http://www.josepino.com/circuits/index?one_second_timebase.jpc

Ken
 

Tom2000

Senior Member
That's a good idea! I haven't seen one lately, but those little stickon quartz "watches" used to be available, all over, for about a dollar.

(oops... just looked at your link. The gizmo I was referring to was a little digital clock with a tiny LCD. I thought it might be possible, with a little microsurgery, to pull the 1-sec signal off one of the LCD drive lines, and use a level shifter to get the logic level up to Picaxe standards. Your way looks much easier!)

Tom
 
Last edited:

hippy

Senior Member
@ Tom2000 : For some reason neither Firefox nor IE will show your attachment when clicked on, but in miniature it looks a little overly complicated. I'd use non centre-tapped and tie one side of the secondary to 0V and feed the other through a large R and wouldn't worry about the zener ( but it does no harm ).
 

Void

New Member
Thanks for all the info and ideas everyone. I've got a lot to look into now. I think I may even have a few of those cheap little clocks laying around in a box somewhere and I've seen them for sale somewhere cheap... Maybe a craft store.
MORA99, am I reading your post correctly that the sleep mode dose not save much power? I want to leave the camera unattended in remote areas (caves, mountain tops, etc..) so I'd be using batteries and changing them maybe once every month or two depending how long a set lasts.
 

MORA99

Senior Member
nap does save alot compared to running it constantly.
I meant if your picaxe is wall plugged then the amount it saves will be very small compared to what else is using power in the house.
On batteries the more you can turn off the better ofcause.

If using batteries, I would make the picaxe nap for a few minutes then read the rtc and nap again, until it gets close to the time where it needs to take a picture, and then go back to nap when done.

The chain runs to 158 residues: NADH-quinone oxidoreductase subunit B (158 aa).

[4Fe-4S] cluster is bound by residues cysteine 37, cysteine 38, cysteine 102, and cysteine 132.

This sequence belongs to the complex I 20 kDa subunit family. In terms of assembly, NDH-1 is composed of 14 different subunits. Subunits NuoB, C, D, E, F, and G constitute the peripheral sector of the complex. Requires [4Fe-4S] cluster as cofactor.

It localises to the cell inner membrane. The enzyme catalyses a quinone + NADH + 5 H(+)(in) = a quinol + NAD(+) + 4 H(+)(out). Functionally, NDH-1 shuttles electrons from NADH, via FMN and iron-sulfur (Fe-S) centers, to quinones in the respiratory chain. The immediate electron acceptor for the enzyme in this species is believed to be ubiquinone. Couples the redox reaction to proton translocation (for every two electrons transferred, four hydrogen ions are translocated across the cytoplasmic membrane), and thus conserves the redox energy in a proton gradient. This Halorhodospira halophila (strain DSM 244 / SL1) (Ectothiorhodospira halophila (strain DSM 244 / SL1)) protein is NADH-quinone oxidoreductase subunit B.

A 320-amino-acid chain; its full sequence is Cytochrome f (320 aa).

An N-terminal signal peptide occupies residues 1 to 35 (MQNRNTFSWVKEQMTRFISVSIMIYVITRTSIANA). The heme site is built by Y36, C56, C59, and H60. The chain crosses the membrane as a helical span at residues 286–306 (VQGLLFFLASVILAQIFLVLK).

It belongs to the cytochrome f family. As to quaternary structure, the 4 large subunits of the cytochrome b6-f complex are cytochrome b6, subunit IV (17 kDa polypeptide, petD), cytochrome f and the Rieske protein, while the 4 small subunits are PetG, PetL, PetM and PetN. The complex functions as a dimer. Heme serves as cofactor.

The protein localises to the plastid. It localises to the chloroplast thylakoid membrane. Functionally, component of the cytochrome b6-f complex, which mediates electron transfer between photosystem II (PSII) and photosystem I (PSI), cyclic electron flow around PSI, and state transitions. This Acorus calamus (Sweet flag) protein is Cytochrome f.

Then only the RTC will drag power, and that could even be from a backup batt, so it only keeps time.
 

Tom2000

Senior Member
The DS1307 draws so little power when it's running that it's feasible to drive its Vcc input from a Picaxe output line. Run the RTC from the backup coin cell as the Picaxe sleeps, then have the Picaxe power up the clock chip only when it needs to read the time.

Real micropower.

Tom
 

KMoffett

Senior Member
Tom,

Your "draws so little power" comment made me wonder how much current my hacked-wall-clock 1-second pulse module draws. I hooked it's Vcc up to +5v, thru a resistance substitution box. The outputs were dioded OR'ed with two 1N4148's to a 08M input. I kept increasing the series resistance until output pulse's were so small that the 08M no longer saw them. I got reliable triggering with a 1Meg series resistance. Measured current to the module was about 2uA.

Ken
 

gengis

New Member
Great information

Thanks for the clock hack Moffet/Tom. Delicious, cheap, and lets someone else worry about the drudgery of component selection, wiring, layout, etc..

Probably should start a topic called "Girls Locker Room Cams." I'm using my picaxe for time elapsed photos with a nearly disposable camera for spying on our "public servants," among other things. I use the "sleep" command and have had excellent repeatability with it - that is to say, I can't predict what the timing will be except in coarse increments, but the thing will maintain "spot-on" repeatability (interval is constant) with each shot.

I took a cheap $2 analog quartz clock and put in a dummy battery (1/2" wood dowel with brass screws connected to wires). One of the "unused" outputs turns on the clock and I aim the camera at the clock to take a picture before and after the time delay to calibrate it - but have been wondering how to make it a little more elegant - like actually predict the time delay with point one percent accuracy.

Then - or instead - how to time stamp the camera files? Ideally it would be nice to use a beam splitter to get the clock (wristwatch) into a picture just like the "red light cameras."

Regards,
bob
 
Top